Three quarters of US terrorists were foreign born: Trump study

The Trump administration on Tuesday released a report claiming that 73 percent of those convicted of international terrorism-related offenses since the 9/11 attacks were foreign born. (AP)
Updated 17 January 2018
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Three quarters of US terrorists were foreign born: Trump study

NEW YORK: The Trump administration on Tuesday released a report claiming that 73 percent of those convicted of international terrorism-related offenses since the 9/11 attacks were foreign born, as it moves to tighten immigration rules.
Officials from the Department of Homeland Security (DHS) and the Justice Department assessed that three out every four people convicted of international terror charges were born overseas. Muslim rights activists told Arab News that their study was flawed and biased.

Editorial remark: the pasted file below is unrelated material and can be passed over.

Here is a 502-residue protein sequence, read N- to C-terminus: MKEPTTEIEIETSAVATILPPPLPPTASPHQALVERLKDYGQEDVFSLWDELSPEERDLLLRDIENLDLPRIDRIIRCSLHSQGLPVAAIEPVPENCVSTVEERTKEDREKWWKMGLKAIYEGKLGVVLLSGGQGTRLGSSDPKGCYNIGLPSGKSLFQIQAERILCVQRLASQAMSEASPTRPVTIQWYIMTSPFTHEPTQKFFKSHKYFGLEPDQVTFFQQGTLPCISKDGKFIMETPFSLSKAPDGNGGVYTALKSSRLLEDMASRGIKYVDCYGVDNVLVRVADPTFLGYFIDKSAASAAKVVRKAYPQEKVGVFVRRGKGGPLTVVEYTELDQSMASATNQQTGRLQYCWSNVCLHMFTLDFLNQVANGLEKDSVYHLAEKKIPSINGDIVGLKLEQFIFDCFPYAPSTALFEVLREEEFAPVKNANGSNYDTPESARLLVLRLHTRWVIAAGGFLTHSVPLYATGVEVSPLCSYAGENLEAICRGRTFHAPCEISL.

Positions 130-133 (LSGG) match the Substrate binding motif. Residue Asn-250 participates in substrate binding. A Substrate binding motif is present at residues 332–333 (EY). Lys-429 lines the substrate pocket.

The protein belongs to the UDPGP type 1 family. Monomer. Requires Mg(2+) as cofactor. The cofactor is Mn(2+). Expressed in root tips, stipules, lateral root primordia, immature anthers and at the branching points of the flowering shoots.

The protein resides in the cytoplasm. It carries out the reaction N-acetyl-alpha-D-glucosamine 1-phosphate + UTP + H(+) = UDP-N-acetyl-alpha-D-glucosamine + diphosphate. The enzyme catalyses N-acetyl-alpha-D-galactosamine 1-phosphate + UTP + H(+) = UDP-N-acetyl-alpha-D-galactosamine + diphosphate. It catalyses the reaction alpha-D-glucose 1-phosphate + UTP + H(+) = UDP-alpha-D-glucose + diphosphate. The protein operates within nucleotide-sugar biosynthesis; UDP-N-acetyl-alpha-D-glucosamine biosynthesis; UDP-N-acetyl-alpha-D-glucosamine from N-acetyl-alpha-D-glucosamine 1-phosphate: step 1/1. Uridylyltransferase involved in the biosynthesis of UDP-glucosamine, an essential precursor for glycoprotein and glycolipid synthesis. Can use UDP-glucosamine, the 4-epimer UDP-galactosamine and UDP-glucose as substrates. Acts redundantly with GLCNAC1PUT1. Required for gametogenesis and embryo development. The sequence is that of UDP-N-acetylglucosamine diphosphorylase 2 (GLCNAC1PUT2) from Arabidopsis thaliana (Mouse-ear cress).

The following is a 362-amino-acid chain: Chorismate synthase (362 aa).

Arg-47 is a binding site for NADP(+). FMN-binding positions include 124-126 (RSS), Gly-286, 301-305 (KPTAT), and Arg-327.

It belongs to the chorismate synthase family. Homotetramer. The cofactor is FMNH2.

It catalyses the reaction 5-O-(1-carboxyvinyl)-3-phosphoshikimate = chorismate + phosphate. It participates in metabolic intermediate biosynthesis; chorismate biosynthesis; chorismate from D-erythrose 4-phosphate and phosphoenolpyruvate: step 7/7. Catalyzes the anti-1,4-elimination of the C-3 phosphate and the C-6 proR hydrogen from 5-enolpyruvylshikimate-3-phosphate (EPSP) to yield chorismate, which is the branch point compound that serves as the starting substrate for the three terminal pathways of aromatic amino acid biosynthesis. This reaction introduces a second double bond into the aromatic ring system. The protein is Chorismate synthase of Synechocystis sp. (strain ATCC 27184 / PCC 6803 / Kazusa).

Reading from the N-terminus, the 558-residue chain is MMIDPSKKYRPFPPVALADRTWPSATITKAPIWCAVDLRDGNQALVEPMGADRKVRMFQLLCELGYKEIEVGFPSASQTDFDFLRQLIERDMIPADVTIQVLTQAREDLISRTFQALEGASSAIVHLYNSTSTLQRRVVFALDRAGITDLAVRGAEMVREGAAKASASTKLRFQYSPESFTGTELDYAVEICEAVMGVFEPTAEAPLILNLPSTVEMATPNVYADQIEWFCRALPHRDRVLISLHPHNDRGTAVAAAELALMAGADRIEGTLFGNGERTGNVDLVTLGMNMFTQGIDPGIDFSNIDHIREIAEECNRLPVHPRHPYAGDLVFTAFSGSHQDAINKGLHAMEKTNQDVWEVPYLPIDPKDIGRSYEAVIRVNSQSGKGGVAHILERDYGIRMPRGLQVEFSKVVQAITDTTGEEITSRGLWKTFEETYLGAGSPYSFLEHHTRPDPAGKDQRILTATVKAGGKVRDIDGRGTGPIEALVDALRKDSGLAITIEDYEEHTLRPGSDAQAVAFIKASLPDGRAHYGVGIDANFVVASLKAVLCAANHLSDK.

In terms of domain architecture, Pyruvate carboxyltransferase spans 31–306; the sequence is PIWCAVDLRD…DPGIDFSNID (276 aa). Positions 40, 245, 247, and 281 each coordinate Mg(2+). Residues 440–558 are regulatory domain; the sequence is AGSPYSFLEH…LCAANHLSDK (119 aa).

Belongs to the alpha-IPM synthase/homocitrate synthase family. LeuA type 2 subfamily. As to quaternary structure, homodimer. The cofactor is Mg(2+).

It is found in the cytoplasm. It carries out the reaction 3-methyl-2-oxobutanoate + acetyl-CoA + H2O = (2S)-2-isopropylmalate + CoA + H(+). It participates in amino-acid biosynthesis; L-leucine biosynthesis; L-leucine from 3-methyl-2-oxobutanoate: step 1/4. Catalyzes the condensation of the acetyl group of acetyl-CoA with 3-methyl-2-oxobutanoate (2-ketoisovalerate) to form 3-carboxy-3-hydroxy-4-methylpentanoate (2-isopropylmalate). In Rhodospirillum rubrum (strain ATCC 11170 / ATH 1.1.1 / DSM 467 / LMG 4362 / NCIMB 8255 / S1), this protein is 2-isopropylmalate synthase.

US federal courts convicted at least 549 people with international terrorism-related charges between Sept. 11, 2001, and December 31, 2016, the report said. Of those, 254 were not US citizens and 148 had become naturalized US citizens. Another 147 were born US citizens.
The report names convicted terrorists from Sudan, Uzbekistan, Somalia, Syria, Pakistan and Yemen and other countries with large or majority Muslim populations, echoing President Donald Trump’s rhetoric about the threat from Islamist militants.
It focusses on acts planned and committed outside the US and those within the US that involved Daesh or another foreign group. It excludes acts of so-called domestic terrorism that did not involve overseas organizations.
“This report reveals an indisputable sobering reality — our immigration system has undermined our national security and public safety,” Attorney General Jeff Sessions, a Republican, said in a statement.
“And the information in this report is only the tip of the iceberg: We currently have terrorism-related investigations against thousands of people in the US, including hundreds of people who came here as refugees.”
During the 2016 election campaign, Trump pledged to temporarily halt Muslim immigration to the US and, since taking office, issued a travel ban targeting several Muslim-majority countries and a ban on refugees that has been dogged by legal challenges.